Empowering South Africa: The AmCham-RMB Series on U.S. Corporate Impact feat. Google

Google SA – Using technology to stimulate economic growth in South Africa

The American Chamber of Commerce (AmCham) and RMB have partnered to showcase how U.S. companies are driving social and economic impact in South Africa and on the continent. This month we feature Google, a globally renowned brand, with a unique ability to make a significant economic impact in South Africa. By realising its mission to organise the world's information and make it universally accessible and useful, it stands to empower small businesses, drive digital education, and grow South Africa’s digital economy.

Dr Alistair Mokoena, CEO of Google says, “Africa’s best chance of leapfrogging economic development and driving exponential growth lies in the digital economy. However, there are some barriers to digital adoption that need to be removed before this becomes a reality. Digital penetration in the country only stands at more than 70%, meaning that 30% of South Africans still need to gain access to the internet. Looking at the continent, we estimate there will be another 300,000,000 users coming online in Africa by 2030.”

Providing better digital infrastructure on the continent

Mokoena states: “The first step to empowering people in South Africa and beyond with digital services is providing a reliable infrastructure. We need to provide faster, more affordable, more reliable internet connection on the continent, which is why Google has prioritised a billion-dollar investment across sub-Saharan Africa over a five-year period that began in 2021. The Equiano cable, made possible by this investment, promises to triple internet speed and decrease internet costs by 20%.”

Greater speed, access and improved latency will expand the African e-commerce market, connecting the continent to trade opportunities across the world. Google’s cable investment is expected to add $6.7 billion to South Africa’s GDP and add 180 000 indirect jobs resulting from the infrastructure’s widespread economic impact.

Google is also addressing the issue of data storage, and recently announced its investment in its first ever Google Cloud Region in Africa. Mokoena adds, “Our investment in a cloud region signals the importance of making cloud available for our partners, society, end users and our customers.” The introduction of Google’s Cloud Region is set to add $2 billion to South African’s GDP and 40,000 indirect jobs to the economy.

Meeting digital development with the right skills

Digital infrastructure can only have a powerful impact if people are given the skills to make the most of it. This extends from basic digital literacy programs to development and programming courses that empower South Africans to play a role in the digital economy.

Google has trained over 7,000,000 Africans with its Africa Digital Skills Program. In South Africa, it has partnered with the Department of Communication and Digital Technologies where it rolls out Coursera certificates that help unemployed graduates and youth to enter the labor market. It also collaborates with universities and tertiary institutions to influence curriculum development.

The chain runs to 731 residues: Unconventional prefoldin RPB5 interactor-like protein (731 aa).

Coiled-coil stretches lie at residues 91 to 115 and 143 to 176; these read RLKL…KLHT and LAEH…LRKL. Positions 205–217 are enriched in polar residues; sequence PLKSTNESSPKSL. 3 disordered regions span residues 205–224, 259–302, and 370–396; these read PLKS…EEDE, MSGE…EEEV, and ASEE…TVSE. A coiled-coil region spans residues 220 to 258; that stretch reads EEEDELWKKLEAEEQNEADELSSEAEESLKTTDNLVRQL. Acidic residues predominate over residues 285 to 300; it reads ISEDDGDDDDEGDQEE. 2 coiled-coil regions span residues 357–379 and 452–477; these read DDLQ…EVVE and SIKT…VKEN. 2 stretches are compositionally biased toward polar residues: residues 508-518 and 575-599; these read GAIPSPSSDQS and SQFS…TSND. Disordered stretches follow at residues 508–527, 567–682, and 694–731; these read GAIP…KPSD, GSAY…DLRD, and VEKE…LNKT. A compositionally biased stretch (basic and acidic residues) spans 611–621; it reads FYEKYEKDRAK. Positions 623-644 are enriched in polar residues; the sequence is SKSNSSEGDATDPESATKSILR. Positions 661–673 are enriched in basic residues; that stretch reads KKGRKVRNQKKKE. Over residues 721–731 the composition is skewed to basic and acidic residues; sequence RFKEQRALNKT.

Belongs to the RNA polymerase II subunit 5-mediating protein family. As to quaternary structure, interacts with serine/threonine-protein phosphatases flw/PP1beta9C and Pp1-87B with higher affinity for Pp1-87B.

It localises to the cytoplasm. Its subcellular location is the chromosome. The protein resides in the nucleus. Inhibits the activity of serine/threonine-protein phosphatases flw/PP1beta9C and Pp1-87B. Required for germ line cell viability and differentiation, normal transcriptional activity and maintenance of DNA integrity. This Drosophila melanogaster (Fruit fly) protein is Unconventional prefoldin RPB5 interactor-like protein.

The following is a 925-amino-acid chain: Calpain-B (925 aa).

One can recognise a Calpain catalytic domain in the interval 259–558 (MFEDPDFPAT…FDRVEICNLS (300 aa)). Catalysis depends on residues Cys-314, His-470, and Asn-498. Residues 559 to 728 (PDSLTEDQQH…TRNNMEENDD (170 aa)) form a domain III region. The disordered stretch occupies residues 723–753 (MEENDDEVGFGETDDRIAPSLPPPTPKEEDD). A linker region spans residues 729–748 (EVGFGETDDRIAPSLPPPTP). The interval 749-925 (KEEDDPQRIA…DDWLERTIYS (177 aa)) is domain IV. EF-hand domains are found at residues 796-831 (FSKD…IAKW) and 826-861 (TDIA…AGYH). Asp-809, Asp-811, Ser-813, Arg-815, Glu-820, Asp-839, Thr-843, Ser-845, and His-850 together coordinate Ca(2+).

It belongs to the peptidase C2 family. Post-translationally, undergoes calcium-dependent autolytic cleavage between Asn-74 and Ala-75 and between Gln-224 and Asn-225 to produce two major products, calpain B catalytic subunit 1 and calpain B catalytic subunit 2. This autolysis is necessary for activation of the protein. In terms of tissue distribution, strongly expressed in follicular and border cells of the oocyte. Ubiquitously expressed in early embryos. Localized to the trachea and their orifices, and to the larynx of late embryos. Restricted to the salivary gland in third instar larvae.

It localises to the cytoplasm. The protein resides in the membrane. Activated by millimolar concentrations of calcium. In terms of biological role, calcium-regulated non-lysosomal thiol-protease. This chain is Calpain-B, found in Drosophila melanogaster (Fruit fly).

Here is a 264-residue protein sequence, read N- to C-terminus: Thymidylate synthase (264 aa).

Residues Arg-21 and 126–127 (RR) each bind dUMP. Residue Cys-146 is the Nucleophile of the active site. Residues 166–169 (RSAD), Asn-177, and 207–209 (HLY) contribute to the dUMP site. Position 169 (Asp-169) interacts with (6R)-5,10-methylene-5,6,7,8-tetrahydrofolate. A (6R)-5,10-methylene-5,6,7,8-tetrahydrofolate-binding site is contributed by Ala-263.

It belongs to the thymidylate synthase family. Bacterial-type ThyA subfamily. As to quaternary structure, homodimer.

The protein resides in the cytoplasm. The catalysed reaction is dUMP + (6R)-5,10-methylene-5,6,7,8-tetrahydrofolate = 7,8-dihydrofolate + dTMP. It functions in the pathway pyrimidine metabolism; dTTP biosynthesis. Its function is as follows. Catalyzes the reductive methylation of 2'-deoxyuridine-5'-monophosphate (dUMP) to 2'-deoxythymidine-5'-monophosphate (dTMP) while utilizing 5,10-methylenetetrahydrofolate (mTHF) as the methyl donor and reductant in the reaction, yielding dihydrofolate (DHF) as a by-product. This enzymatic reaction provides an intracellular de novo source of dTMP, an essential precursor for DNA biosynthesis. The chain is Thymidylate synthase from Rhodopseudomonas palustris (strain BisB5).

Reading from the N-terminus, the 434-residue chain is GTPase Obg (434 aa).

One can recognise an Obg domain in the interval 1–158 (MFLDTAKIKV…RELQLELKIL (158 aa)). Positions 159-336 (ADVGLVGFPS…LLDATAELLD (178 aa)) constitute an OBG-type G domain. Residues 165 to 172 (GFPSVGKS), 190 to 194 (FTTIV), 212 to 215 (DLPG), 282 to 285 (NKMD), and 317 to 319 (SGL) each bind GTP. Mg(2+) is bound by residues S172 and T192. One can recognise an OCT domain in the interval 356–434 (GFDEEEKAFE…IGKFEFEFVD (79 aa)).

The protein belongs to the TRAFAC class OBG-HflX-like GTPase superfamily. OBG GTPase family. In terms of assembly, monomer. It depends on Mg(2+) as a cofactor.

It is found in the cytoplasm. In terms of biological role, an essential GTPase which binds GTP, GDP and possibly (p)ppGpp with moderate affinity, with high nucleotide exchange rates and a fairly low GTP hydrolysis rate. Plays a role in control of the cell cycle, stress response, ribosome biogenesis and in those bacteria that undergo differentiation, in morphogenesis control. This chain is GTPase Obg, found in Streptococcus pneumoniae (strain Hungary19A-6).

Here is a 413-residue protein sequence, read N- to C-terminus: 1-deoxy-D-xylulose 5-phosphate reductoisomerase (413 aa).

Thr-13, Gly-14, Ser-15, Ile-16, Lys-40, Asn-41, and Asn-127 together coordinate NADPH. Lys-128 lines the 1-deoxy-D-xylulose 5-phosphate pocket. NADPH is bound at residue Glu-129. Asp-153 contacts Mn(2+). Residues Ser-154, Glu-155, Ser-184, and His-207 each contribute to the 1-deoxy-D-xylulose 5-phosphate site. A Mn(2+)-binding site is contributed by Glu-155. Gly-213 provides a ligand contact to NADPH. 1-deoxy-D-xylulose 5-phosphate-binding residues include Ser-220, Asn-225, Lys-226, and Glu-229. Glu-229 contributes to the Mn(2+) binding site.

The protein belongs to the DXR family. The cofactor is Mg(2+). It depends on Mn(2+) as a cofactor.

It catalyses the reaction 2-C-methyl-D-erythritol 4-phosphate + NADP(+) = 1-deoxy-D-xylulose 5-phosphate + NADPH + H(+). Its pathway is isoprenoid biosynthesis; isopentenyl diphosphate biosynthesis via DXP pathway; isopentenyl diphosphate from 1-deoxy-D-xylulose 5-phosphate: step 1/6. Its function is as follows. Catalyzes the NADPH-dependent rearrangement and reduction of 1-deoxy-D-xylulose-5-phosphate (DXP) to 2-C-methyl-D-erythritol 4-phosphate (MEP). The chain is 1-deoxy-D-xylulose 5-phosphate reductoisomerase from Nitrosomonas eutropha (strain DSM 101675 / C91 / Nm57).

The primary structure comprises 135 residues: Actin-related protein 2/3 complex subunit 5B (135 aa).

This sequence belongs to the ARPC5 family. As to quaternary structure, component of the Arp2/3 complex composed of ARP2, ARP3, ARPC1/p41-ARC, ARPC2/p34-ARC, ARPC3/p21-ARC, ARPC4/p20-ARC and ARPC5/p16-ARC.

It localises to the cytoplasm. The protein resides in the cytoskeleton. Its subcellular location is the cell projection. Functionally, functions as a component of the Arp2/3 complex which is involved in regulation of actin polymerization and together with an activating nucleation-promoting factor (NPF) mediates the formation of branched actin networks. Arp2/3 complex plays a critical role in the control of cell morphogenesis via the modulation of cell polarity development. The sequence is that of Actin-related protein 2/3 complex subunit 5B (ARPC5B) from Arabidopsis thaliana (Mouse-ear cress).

Mokoena says: “The world needs to feel the impact of African excellence, and to this end Google has recently launched a Google Product Development Center in Nairobi which will focus on giving African developers and engineers the resources to develop products for the rest of the world.”

Investing in SMEs, the lifeblood of African economies

Mokoena says, “Almost 90% of businesses on our continent are small businesses. More than half, 55% of the labor force in South Africa, is employed by small business, and 37% of our GDP comes from small business. This is the epicentre of job creation and economic development.”

Google supports small businesses in Africa through the Black Founders Fund and African Investment Fund. This support takes the form of non-dilutive grants and access to essential products and coaching.

In terms of digital payment, Google works hard to ensure that no local currency is excluded from the internet.

Next, it is working on equipping Google translate with the ability to translate the world’s languages. To date, it has translated 133 languages, including 8 of South Africa’s 12 official languages.

Looking to the future

Mokoena says, “Technology has the power to make a positive impact beyond job creation. It can accelerate a powerful shift on a socio-economic level and help us meet the United Nations (UN) Sustainable Development Goals (SDGs). For example, advancements in AI can promote food security and crop management by predicting locust migrations for farmers or assisting in identifying diseased crops. It can analyse historic weather patterns to predict climate events and help communities evacuate ahead of time. With drones and image recognition, the public health sector can trace and predict the migration of malaria-causing mosquitoes. The possibilities for technology to promote social change are exponential. Before this can happen, South Africa needs to invest in infrastructure, technology adoption, its people and its regulatory landscape.”

Companies like Google are pioneering in this space, bringing the best of global technology to the continent while celebrating, amplifying and empowering African excellence in technology.